0.0002994

0.815

0.0009475**

0.0004087

0.021

Inf

0.0001695

0.0002539

0.504

-0.0000137

0.0004331

0.975

Cred

-0.0002713

0.0002459

0.270

0.0017551***

0.0004202

0.000

Tax

-0.0001873

0.0002384

0.432

-0.0014615***

0.0004539

0.001

Corrupt

-0.0005581**

0.0002649

0.035

0.0010513**

0.0004482

0.019

GDP-1*Profit-1

-0.0000184

0.0000297

0.535

-0.0001391***

0.000038

0.000

Size-1*Growth-1

-0.0002842

0.0005806

0.625

-0.0030892***

0.0007372

0.000

Tang-1*

Corrupt-1

0.0022288***

0.0004983

0.000

0.0021337***

0.0007199

0.003

R2 overall

0.2571

0.1628

N total

9,289

9,071

F-statistic

11.14

0.000

23.32

0.000

Table 6. Model (2) Estimations on Long-Term Leverage, Source: Own calculations

*, **, *** denotes the level of significance of 10%; 5% and 1% respectively.

The addition of interactive variables does not change the model in a serious way, but signs of some coefficients change. What is interesting, interactive variable  affected the significance of corruption for the book definitions of leverage, making it significant at 5% level forBTLev andBLLev. ForMTLev profitability and growth became insignificant.

To explore the effect of interactive variables, I will calculate the coefficients of one variable at the different percentiles of another variable. The analysis is done for all the significant interactive variables.

First, I start with , which significant for all models

Percentile

0,05

0,25

0,5

0,75

0,95

Corrupt

32

35

44

51

70

Tang-1

0,123967

0,334799

0,501401

0,680473

0,886442

BTLev

Tang-1+Tang-1*Corrupt-1

-0,24246

-0,23231

-0,20185

-0,17815

-0,11384

Corrupt+Corrupt-1*Tang-1

-0,00031

0,000402

0,000966

0,001572

0,002269

Tang-1 old

-0,19676

Corrupt Old

0,000196

MTLev

Tang-1+Tang-1*Corrupt-1

-0,30651

-0,29922

-0,27735

-0,26034

-0,21418

Corrupt+Corrupt*Tang-1

0,004133

0,004645

0,00505

0,005485

0,005985

Tang-1 old

-0.2821428

Corrupt Old

0,004283

BLLev

Tang+Tang*Corrupt

-0,11966

-0,11297

-0,09291

-0,07731

-0,03497

Corrupt+Corrupt*Tang

-0,00028

0,000188

0,000559

0,000959

0,001418

Tang-1 old

-0.0905884

Corrupt Old

0,0000139

MLLev

Tang-1+Tang-1*Corrupt-1

-0,14726

-0,14086

-0,12166

-0,10672

-0,06618

Corrupt+Corrupt-1*Tang-1

0,001316

0,001766

0,002121

0,002503

0,002943

Tang-1 old

-0,12321

Corrupt Old

0,001519

Table 7. Interactive variable analysis for tangibility and corruption, Source: Own calculations

It seems that higher corruption perception index interactive variable consistently overcomes the older estimate of tangibility on leverage starting from 75th percentile of corruption perception index. While the tangibility starting from 25th percentile reinforces the positive effect of corruption on leverage. So, overall, the hypothesisH4.3is confirmed to be true.

Next, the similar table for interactive variable

Percentile

0.05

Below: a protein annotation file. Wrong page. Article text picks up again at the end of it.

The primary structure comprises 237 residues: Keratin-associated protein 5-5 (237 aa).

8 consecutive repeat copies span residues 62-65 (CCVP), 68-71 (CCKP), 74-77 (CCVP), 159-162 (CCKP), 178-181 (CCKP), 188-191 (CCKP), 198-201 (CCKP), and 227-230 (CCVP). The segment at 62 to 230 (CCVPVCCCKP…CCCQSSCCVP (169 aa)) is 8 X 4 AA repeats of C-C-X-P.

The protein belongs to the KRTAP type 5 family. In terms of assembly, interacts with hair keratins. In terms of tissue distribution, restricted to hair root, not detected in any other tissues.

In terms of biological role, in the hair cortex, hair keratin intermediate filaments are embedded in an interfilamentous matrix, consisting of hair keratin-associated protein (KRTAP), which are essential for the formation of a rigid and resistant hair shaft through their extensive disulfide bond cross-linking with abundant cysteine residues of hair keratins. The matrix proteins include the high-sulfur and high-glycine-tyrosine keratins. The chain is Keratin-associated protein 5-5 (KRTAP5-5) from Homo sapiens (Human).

0.25

0.5

0.75

0.95

Size-1

1.976855

3.399528

4.454347

5.671604

7.68708

Growth-1

0.234978

0.515264

0.788252

1.254711

3.422493

MTLev

Size-1+Size-1*Growth-1

0.095025

0.093432

0.091881

0.08923

0.076913

Growth-1+Size-1*Growth-1

-0.003579

-0.011663

-0.017656

-0.024573

-0.036025

Size-1 old

0.083736

Growth-1 Old

-0.01331

MLLev

Size-1+Size-1*Growth-1

0.044044

0.043178

0.042334

0.040893

0.034197

Growth-1+Size-1*Growth-1

0.003315

-0.00108

-0.00434

-0.0081

-0.01432

Size-1 old

0.037791

Growth-1 Old

-0.00207

Table 8. Interactive variable analysis for size and growth, Source: Own calculations

It seems like the effect of the interactive variable on size overcomes the older estimate only at 95th percentile of growth. While for growth opportunities the interactive effect of size magnifies the estimate since 50th percentile. Thus, the hypothesisH4.2is rejected because the direction of effect is inverse from expected.

Finally, we inspect the table for interactive variable . I will consider only effect of GDP on profitability, as it the inverse relationship does not make sense.

Percentile

0,05

0,25

0,5

0,75

0,95

GDP

-2,52583

1,725668

4,693723

6,006722

9,427665

MTLev

Profit-1+GDP-1*Profit-1

-0,00027

-0,00151

-0,00238

-0,00276

-0,00375

Profit-1 Old

-0,00251

MLLev

Profit-1+GDP-1*Profit-1

-0,00031

-0,0009

-0,00131

-0,0015

-0,00197

Profit-1 Old

-0,00141

Table 9. Interactive variable analysis for GDP growth and profitability, Source: Own calculations

The effect of interactive GDP variable reinforces the negative effect of profitability consistently since 75th percentile. This suggests that during economic growth firms might repay their debt more actively, and this lowers the leverage. Thus, the hypothesisH4.1is not rejected.

Conclusion

This paper contributes to existing research on capital structure in developing markets. The evidence suggests that based on a sample containing 1,736 firms for a period 2007-2014 from 6 countries with emerging economies, the conventional capital factors seem to capture some capital structure decisions. The included countries are Chile, Egypt, Malaysia, Poland, Thailand, and Turkey. The significance and signs of profitability, size, and growth coincide with the evidence from developed countries, while tangibility is negatively significant.

Inflation with GDP are positively significant at explaining the market values of total and long-term leverages. The effects of better credit institutional quality and better anticorruption environment are significantly positively related to market value of total and long-term leverages, while the negative significant effect of better tax system institutional quality is captured only at total market leverage.

The interesting part of the work is the analysis of interactive variables. The results are that profitable firms have less leverage during the expansion of economy, the negative impact of tangibility is less pronounced in the better anticorruption environment, and firms with high growth opportunities prefer less leverage with increase in size.